Wallace Charles Miller, a long-time local business and community leader, passed away peacefully in his Pacific Palisades home on September 30 at the age of 93.
One of eight children, Wally was born on October 8, 1926, in Grafton, North Dakota. He worked hard on the family farm but knew from an early age that farm life was not for him. After serving in the Army fixing optical instruments, Wally came across an ad in a newspaper wrapped around a package sent to the farm. The ad was for a watchmaker’s school in Los Angeles—and it would change the course of his life.
Wally decided to head west to Los Angeles, but he didn’t have to make the long drive alone. His sister Miriam and her friend Bonnie Ebert came along for the ride. Two short years later in 1951, Wally married Bonnie, the love of his life. In 1961 they settled into their sunny yellow corner home to raise three children in their beloved Pacific Palisades.
With an artistic eye and steady hands, Wally studied both watchmaking and gemology. He worked as a fine watchmaker for William Penn before purchasing his first jewelry store in Southgate. In 1959, Wally purchased Denton’s Jewelers in Pacific Palisades and then Denton’s Brentwood in 1963. For generations of local residents, Wally was the trusted face behind their wedding rings, heirloom watches and precious gifts marking a lifetime of special occasions.
Wally never stopped being an active member of the community he loved. A past president of the Pacific Palisades Optimist Club and the Chamber of Commerce, he could often be seen picking up litter in the Palisades or personally seeing to improvements on his commercial property in The Highlands. He was proud of his work on the Village Green and PRIDE—and of marching in the Palisades 4th of July parades for many years as one of the notorious businessmen in briefs.
Wally was an avid reader who particularly enjoyed philosophy and historical biographies. He appreciated beauty in art. He was a curious and open learner, studying everything from Buddhism to new technologies.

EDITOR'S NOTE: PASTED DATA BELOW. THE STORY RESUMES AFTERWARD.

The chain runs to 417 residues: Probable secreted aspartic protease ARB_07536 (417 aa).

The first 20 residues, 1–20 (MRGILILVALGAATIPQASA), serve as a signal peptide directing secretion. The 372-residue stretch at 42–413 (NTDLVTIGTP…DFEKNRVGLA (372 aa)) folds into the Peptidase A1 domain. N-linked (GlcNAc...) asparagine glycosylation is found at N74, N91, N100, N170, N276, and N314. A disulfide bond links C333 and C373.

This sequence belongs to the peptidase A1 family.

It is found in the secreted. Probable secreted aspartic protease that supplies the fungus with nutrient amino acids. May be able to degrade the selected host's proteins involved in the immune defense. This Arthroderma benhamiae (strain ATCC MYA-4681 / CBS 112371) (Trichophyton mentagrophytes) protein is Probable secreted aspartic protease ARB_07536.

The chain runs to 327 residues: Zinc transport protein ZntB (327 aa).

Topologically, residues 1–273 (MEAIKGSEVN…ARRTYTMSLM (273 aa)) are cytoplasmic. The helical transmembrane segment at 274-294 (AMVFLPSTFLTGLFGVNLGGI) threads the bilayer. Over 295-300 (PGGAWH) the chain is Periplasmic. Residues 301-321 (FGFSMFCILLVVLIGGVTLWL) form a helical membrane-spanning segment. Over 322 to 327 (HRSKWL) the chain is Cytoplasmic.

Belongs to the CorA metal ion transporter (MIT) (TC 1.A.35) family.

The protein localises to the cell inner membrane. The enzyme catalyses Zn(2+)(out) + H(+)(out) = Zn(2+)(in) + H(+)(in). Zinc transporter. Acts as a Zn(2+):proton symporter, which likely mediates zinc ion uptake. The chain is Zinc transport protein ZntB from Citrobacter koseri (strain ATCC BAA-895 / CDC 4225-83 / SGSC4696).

Wally regularly played golf and tennis until failing eyesight made it difficult. He and Bonnie traveled extensively for pleasure and to share time with their beloved children and grandchildren. Bonnie was a devout Catholic; she was thrilled when Wally converted and joined her as a member of the Corpus Christi congregation. As Bonnie’s health deteriorated, Wally became an accomplished cook and rarely left his wife’s side.
Wally loved and was loved and cherished by his family and friends. He was patient and considerate. Even a short time before he died, he communicated with clarity and intelligence. He listened deeply and was always willing to consider differing viewpoints.
Even though Wally knew suffering with the losses of his daughter Michele and then his loving wife Bonnie, he also knew how to enjoy life, and when life was difficult, he knew how to persevere. He lived a full and remarkable life, fearlessly and joyfully following one of his own favorite bits of advice, “When you see an open door, go through it!”
Wally was preceded in death by his wife and daughter, Michele, as well as brothers, Stan, Arnie, Bob and Ken. He is survived by his sisters Ruth Shepard, Miriam Newton, Dorothy Olson; daughter Lisa and husband Jason Anderson; son Jeff and wife Colleen Egger; son in law Carl Scheiperpeter; as well as seven grandchildren and great-grandchildren.
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